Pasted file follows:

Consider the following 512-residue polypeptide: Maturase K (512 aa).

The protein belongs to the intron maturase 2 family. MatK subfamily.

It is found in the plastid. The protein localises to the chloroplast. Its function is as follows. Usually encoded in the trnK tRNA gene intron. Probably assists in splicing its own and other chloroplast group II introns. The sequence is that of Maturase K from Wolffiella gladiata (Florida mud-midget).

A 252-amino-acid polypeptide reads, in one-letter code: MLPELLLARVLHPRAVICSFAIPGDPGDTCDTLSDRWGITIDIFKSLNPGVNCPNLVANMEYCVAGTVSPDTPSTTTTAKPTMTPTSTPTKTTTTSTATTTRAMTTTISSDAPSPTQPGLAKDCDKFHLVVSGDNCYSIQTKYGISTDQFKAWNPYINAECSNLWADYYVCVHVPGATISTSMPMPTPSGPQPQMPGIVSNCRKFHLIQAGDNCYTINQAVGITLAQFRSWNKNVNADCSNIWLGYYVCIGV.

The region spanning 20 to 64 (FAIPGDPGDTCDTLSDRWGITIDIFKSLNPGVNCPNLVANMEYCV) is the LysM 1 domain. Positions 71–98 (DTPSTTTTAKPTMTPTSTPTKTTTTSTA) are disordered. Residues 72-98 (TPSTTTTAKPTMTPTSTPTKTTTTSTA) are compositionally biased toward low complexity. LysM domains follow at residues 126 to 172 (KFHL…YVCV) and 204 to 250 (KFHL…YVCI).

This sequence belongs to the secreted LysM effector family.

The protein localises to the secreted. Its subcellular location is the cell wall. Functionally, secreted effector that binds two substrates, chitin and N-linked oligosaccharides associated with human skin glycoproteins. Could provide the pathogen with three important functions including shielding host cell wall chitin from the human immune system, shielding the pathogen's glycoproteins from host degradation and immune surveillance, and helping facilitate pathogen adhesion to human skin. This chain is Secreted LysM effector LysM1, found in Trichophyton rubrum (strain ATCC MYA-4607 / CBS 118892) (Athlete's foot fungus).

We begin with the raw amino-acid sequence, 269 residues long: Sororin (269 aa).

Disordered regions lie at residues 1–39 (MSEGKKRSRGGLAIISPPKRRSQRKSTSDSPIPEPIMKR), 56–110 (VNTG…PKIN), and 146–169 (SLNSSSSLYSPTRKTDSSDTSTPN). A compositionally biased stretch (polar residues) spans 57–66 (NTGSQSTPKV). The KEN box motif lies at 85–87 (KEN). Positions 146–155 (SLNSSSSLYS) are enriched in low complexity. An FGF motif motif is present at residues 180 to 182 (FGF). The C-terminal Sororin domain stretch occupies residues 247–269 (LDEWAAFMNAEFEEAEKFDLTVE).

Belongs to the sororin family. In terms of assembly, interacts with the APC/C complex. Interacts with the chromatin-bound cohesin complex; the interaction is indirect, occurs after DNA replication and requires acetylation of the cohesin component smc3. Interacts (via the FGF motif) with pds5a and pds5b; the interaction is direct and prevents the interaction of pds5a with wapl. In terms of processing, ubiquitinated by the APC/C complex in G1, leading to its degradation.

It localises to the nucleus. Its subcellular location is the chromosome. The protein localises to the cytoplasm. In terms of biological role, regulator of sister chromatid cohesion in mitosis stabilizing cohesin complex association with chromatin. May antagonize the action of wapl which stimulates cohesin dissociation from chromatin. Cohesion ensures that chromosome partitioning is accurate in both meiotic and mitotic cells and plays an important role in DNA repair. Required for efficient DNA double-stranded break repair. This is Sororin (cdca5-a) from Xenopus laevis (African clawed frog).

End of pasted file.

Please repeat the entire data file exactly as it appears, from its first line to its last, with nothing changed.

Consider the following 512-residue polypeptide: Maturase K (512 aa).

The protein belongs to the intron maturase 2 family. MatK subfamily.

It is found in the plastid. The protein localises to the chloroplast. Its function is as follows. Usually encoded in the trnK tRNA gene intron. Probably assists in splicing its own and other chloroplast group II introns. The sequence is that of Maturase K from Wolffiella gladiata (Florida mud-midget).

A 252-amino-acid polypeptide reads, in one-letter code: MLPELLLARVLHPRAVICSFAIPGDPGDTCDTLSDRWGITIDIFKSLNPGVNCPNLVANMEYCVAGTVSPDTPSTTTTAKPTMTPTSTPTKTTTTSTATTTRAMTTTISSDAPSPTQPGLAKDCDKFHLVVSGDNCYSIQTKYGISTDQFKAWNPYINAECSNLWADYYVCVHVPGATISTSMPMPTPSGPQPQMPGIVSNCRKFHLIQAGDNCYTINQAVGITLAQFRSWNKNVNADCSNIWLGYYVCIGV.

The region spanning 20 to 64 (FAIPGDPGDTCDTLSDRWGITIDIFKSLNPGVNCPNLVANMEYCV) is the LysM 1 domain. Positions 71–98 (DTPSTTTTAKPTMTPTSTPTKTTTTSTA) are disordered. Residues 72-98 (TPSTTTTAKPTMTPTSTPTKTTTTSTA) are compositionally biased toward low complexity. LysM domains follow at residues 126 to 172 (KFHL…YVCV) and 204 to 250 (KFHL…YVCI).

This sequence belongs to the secreted LysM effector family.

The protein localises to the secreted. Its subcellular location is the cell wall. Functionally, secreted effector that binds two substrates, chitin and N-linked oligosaccharides associated with human skin glycoproteins. Could provide the pathogen with three important functions including shielding host cell wall chitin from the human immune system, shielding the pathogen's glycoproteins from host degradation and immune surveillance, and helping facilitate pathogen adhesion to human skin. This chain is Secreted LysM effector LysM1, found in Trichophyton rubrum (strain ATCC MYA-4607 / CBS 118892) (Athlete's foot fungus).

We begin with the raw amino-acid sequence, 269 residues long: Sororin (269 aa).

Disordered regions lie at residues 1–39 (MSEGKKRSRGGLAIISPPKRRSQRKSTSDSPIPEPIMKR), 56–110 (VNTG…PKIN), and 146–169 (SLNSSSSLYSPTRKTDSSDTSTPN). A compositionally biased stretch (polar residues) spans 57–66 (NTGSQSTPKV). The KEN box motif lies at 85–87 (KEN). Positions 146–155 (SLNSSSSLYS) are enriched in low complexity. An FGF motif motif is present at residues 180 to 182 (FGF). The C-terminal Sororin domain stretch occupies residues 247–269 (LDEWAAFMNAEFEEAEKFDLTVE).

Belongs to the sororin family. In terms of assembly, interacts with the APC/C complex. Interacts with the chromatin-bound cohesin complex; the interaction is indirect, occurs after DNA replication and requires acetylation of the cohesin component smc3. Interacts (via the FGF motif) with pds5a and pds5b; the interaction is direct and prevents the interaction of pds5a with wapl. In terms of processing, ubiquitinated by the APC/C complex in G1, leading to its degradation.

It localises to the nucleus. Its subcellular location is the chromosome. The protein localises to the cytoplasm. In terms of biological role, regulator of sister chromatid cohesion in mitosis stabilizing cohesin complex association with chromatin. May antagonize the action of wapl which stimulates cohesin dissociation from chromatin. Cohesion ensures that chromosome partitioning is accurate in both meiotic and mitotic cells and plays an important role in DNA repair. Required for efficient DNA double-stranded break repair. This is Sororin (cdca5-a) from Xenopus laevis (African clawed frog).